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  • Open Access

T cell activity in successful treatment of chronic urticaria with omalizumab

  • 1,
  • 1,
  • 2,
  • 2,
  • 1 and
  • 1, 3, 4, 5, 6Email author
Clinical and Molecular Allergy20119:11

  • Received: 1 April 2011
  • Accepted: 26 July 2011
  • Published:


Omalizumab, a humanized monoclonal anti-IgE antibody has the potential to alter allergen processing. Recently, it has been postulated the assessment of PHA-stimulated adenosine triphosphate (ATP) activity as maker of CD4+ T cells activity in peripheral blood cells. We present the case report of a 35-year-old woman with a history of chronic idiopathic urticaria and angioedema of 8 years of development with poor response to treatment. The patient was partially controlled with cyclosporine at doses of 100 mg/12 h. However, she was still developing hives daily. Finally treatment with omalizumab was started at dose of 300 mg every 2 weeks. The patient experienced a decrease in urticarial lesions 2 days after starting therapy. We also evaluated the effects of omalizumab therapy on the activity of peripheral blood CD4+ T cells from the patient, in order to determine the potential modification of anti-IgE therapy on the process of antigen presentation-recognition. Activity of CD4+ cells by ATP release was clearly increased demonstrating an enlarged CD4 activity. Omalizumab may be useful in the treatment of severe chronic urticaria. ATP activity of peripheral blood CD4+ T cells might be a non-subjective method to assess Omalizumab activity.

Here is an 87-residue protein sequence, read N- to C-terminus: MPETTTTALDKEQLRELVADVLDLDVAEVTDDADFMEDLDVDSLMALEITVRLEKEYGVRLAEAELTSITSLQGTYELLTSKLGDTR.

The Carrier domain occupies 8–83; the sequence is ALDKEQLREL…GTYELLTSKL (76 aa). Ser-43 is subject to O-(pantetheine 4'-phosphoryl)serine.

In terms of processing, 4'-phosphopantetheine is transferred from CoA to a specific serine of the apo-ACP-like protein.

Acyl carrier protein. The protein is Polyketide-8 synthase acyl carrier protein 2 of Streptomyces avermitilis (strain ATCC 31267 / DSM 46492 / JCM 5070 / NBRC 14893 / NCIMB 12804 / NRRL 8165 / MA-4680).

• Atopic Dermatitis
  • Allergic Rhinitis
  • Urticaria
  • Angioedema
  • Omalizumab

We have read the interesting manuscript recently published in Clinical and Molecular Allergy entitled "Down regulation of the high-affinity IgE receptor associated with successful treatment of chronic idiopathic urticaria with omalizumab" [1]. The study demonstrated the effectiveness of omalizumab in treating chronic idiopathic urticaria and the temporal relationship between improvement and down regulation of the high affinity IgE receptor (FcεRI). Omalizumab is a recombinant humanized monoclonal antibody that blocks free-serum immunoglobulin E (IgE) through the high-affinity Fc receptor from attaching to mast cells and prevents IgE-mediated inflammatory changes [2]. The FDA approved only specific indications for omalizumab use including patients older than 12 years with moderate-persistent to severe-persistent asthma with a positive skin test or in vitro reaction to a perennial aeroallergen and be symptomatic with inhaled corticosteroids.

However, anti-IgE appears to provide a therapeutic option for cases of many allergic diseases and conditions in which IgE plays a significant role. Although, the potential use of omalizumab in other IgE-mediated conditions is being investigated [3, 4] and trials in allergic rhinitis are running, omalizumab is currently been evaluated for treating food allergy including peanut allergy, latex allergy, atopic dermatitis, and chronic urticaria [3, 5, 6].